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Refer to Act 1 Scene 2, Act 2 Scene 1 and Act 4 Scene 3. Explain how the audience's perception of Cassius and Brutus is likely to change during these scenes. Pay particular attention to the language that Shakespeare uses.

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Refer to Act 1 Scene 2, Act 2 Scene 1 and Act 4 Scene 3. Explain how the audience's perception of Cassius and Brutus is likely to change during these scenes. Pay particular attention to the language that Shakespeare uses. 'Julius Caesar' is one of Shakespeare's most thought provoking plays. It depicts the story of Julius Caesar, one of history's most successful dictators, who was killed by a group of politicians of whom was his close friend Brutus, which led him to say his iconic last words: 'Et tu Brut�', which are the only words in the play which are written in Latin and have a special significance. From the beginning we can see that Caesar has ambitions to become Emperor and when he thinks the senate is going to offer it to him, he is more than willing to accept. It is this that leads Brutus to killing Caesar as we see how much Brutus wants to protect the republic. The irony of this is that once Caesar dies Octavius takes over and becomes Emperor Augustus and there is no one to oppose him, as all the conspirators have been killed. Although, when written it had been over fifteen hundred years since the death of Caesar, the play still had many themes that appealed to an Elizabethan audience. Caesar in many ways has parallels to Queen Elizabeth I: both were physically weak but had a lot of power and both of them were childless and had no one to take over their position. Other themes that are explored are of loyalty and friendship and Shakespeare shows how these can have conflicting interests. ...read more.


Brutus also becomes more demanding and feels that he is stronger than Cassius. Cassius asks Brutus "And let us swear our resolution." Brutus answers no: "No, not an oath. If not the face of men, /The sufferance of our souls, the time's abuse. If these motives weak, break off betimes. And every man hence to his idle bed" Brutus rejects Cassius's offer to make an oath; this is the first time he has ever said no to Cassius. He tells Cassius that a secret oath is dishonourable and unworthy of honourable Romans whose simple words should be enough. This shows Brutus is idealistic, he then gives Cassius a long speech; this is the point where Brutus shows Cassius he is in control. Brutus become the more dominant character and does not take other people's opinion into consideration compare to Act 1 Scene 2. Cassius asks 'But what of Cicero? Shall we sound him? I think he will stand very strong with us.' All of the other conspirators agree but Brutus does not take their opinions into consideration. 'O name him not, let us not break with him, / For he will never follow any thing that other men begun.' The fact that Brutus disregards their opinions shows that he is now in control and has power as everyone agrees with him. Cassius says 'then leave him out,' Cassius and the other conspirators immediately agree with Brutus. This suggests Brutus has natural charisma. He has just joined the conspiracy and acts as the leader, steadily rejecting all the proposals made by others and imposes his own ideas on the group. ...read more.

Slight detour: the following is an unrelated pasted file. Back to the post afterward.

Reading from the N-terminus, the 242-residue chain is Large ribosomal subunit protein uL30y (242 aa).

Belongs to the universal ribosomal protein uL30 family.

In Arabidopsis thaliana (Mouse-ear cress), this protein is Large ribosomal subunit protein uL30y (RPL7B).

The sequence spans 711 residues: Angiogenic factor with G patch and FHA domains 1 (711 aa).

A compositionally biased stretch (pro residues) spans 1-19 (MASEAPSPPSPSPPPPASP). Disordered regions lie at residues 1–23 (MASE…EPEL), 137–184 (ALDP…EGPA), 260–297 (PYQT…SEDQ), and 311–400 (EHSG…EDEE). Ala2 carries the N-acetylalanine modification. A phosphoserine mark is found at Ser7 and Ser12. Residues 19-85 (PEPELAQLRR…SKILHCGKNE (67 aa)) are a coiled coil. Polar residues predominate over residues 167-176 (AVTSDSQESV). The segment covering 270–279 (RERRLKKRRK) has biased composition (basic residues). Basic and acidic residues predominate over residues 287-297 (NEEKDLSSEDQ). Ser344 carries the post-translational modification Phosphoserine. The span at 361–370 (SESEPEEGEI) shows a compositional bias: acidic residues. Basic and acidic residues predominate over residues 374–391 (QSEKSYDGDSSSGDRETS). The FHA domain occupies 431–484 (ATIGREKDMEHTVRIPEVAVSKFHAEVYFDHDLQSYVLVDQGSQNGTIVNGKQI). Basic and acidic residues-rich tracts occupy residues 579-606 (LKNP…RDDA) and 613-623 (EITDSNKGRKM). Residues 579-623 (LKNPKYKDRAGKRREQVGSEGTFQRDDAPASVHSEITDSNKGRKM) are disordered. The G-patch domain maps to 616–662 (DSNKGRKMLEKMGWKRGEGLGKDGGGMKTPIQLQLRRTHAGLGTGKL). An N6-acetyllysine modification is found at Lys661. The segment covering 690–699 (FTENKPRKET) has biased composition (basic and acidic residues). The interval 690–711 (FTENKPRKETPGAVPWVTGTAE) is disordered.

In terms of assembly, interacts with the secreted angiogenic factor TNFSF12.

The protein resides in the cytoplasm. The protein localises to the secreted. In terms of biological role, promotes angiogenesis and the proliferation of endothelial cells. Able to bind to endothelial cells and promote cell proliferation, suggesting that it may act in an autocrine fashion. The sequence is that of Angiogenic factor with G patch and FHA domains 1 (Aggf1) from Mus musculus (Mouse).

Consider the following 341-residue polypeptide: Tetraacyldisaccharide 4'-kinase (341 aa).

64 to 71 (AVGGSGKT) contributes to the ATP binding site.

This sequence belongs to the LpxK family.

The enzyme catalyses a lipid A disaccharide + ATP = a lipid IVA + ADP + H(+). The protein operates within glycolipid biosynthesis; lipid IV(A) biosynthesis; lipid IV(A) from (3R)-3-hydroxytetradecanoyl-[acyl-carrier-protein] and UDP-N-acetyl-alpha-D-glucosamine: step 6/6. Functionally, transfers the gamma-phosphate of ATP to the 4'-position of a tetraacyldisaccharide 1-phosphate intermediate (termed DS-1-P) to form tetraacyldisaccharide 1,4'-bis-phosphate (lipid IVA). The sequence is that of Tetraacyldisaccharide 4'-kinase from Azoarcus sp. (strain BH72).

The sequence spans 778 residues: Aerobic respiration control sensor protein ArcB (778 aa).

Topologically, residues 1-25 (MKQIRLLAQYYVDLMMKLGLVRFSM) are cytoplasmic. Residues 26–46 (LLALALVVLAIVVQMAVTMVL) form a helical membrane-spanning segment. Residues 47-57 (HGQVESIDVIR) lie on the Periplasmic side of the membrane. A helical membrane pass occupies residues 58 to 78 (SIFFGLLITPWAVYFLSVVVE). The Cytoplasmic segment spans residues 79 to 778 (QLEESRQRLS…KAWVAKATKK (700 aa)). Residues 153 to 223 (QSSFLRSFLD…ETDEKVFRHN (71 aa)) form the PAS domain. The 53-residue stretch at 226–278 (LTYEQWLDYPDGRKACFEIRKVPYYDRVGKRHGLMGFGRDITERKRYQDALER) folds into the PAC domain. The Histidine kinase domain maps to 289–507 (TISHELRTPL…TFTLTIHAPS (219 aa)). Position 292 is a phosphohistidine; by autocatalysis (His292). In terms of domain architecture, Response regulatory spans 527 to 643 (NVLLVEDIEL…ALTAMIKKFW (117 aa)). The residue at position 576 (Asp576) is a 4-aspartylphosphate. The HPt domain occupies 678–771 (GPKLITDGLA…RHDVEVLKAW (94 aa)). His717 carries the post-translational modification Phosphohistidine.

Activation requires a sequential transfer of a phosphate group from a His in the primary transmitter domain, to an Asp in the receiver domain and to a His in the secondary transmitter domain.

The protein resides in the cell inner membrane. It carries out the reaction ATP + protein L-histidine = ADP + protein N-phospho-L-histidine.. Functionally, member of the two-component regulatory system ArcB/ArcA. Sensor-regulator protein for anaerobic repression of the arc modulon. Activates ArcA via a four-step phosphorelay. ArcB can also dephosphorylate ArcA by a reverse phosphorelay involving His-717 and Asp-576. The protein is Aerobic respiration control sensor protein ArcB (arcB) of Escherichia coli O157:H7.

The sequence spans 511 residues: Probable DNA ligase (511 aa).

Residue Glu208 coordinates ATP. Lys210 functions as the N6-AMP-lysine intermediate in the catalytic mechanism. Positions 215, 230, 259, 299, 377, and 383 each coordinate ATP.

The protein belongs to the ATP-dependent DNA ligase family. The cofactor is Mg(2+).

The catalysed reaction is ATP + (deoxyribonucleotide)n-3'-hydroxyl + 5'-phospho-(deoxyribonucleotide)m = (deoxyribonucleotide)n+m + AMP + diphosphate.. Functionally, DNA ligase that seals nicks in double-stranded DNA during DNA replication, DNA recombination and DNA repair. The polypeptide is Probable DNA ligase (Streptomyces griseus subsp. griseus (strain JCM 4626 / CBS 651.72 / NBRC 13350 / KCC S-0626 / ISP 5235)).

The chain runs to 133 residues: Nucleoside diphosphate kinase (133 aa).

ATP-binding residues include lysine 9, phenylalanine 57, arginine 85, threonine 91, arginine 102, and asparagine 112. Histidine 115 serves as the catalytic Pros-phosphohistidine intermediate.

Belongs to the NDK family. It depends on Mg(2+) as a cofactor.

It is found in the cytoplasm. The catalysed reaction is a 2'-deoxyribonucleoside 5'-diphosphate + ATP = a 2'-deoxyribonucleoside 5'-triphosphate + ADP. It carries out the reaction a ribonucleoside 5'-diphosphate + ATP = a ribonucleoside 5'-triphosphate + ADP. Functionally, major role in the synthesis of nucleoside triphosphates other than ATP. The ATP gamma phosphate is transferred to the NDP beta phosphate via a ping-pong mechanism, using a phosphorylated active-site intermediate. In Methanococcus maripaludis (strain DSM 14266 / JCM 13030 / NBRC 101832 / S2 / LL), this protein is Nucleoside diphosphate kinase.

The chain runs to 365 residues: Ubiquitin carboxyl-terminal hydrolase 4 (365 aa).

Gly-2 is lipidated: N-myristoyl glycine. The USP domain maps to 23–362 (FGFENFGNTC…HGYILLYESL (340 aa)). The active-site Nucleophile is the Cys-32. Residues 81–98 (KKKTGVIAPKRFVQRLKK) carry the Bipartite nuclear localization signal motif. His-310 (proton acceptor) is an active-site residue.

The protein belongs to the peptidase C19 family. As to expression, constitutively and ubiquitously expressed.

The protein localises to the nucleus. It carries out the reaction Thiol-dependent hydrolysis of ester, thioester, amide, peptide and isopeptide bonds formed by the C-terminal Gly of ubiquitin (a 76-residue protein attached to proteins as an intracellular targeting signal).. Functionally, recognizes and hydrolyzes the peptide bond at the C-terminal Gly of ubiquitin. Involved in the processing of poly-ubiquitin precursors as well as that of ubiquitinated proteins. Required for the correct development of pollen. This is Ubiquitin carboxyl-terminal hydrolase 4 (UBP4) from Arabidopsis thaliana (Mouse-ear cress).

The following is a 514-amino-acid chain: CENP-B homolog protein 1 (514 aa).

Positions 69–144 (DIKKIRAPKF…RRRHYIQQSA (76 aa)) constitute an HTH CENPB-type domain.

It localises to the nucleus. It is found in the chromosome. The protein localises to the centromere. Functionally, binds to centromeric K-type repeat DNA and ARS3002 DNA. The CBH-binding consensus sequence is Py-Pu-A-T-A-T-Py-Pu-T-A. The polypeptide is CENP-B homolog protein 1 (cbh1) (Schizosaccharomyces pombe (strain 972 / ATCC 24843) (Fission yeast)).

Cassius says 'Men at some times are masters of their fates' this means that a man has imes when he can describe hi own future. Cassius also says that there are faults in his underlings. The word 'underlings' make the phrase more effective as it means inferior, insulting Roman nobles. Shakespeare also uses onomatopoeia. 'The torrent roared', he shows Cassius describing the torrent roaring. His makes him appear strong as he could swim across the River Tiber. Shakespeare uses repetition to emphasise characters 'How he did shake/ Tis true this God did shake;' here Shakespeare uses the word 'shake' twice to emphasise Brutus's anger towards Cassius, this is used by Brutus to tell Cassius he is an insignificant man. In Act 4 Scene 3, Shakespeare uses more effective language, 'There is my dagger/And my naked breast; within a heart/ dearer than Pluto's mine, richer than gold.' The use of language is effective as Cassius is telling Brutus to kill him; this attracts the reader's attention as they start to believe than an important character may die. Throughout the play many changes in the characters of Brutus and Cassius are evident we discover that they have to pay the ultimate price for their actions. We see how the choice between principle and friendship is questioned and a darker side to human nature and how people can be prepared to do almost anything for power. Overall we learn that Cassius is a man who does not want anyone else to have power apart from himself. We see Caesar who desperately wanted power for the sake of having power and Brutus an innocent idealistic character turn into Caesar craving power. ?? ?? ?? ?? Satyam Malhotra Set 6 5.10.04 "Julius Caesar" by William Shakespeare ...read more.

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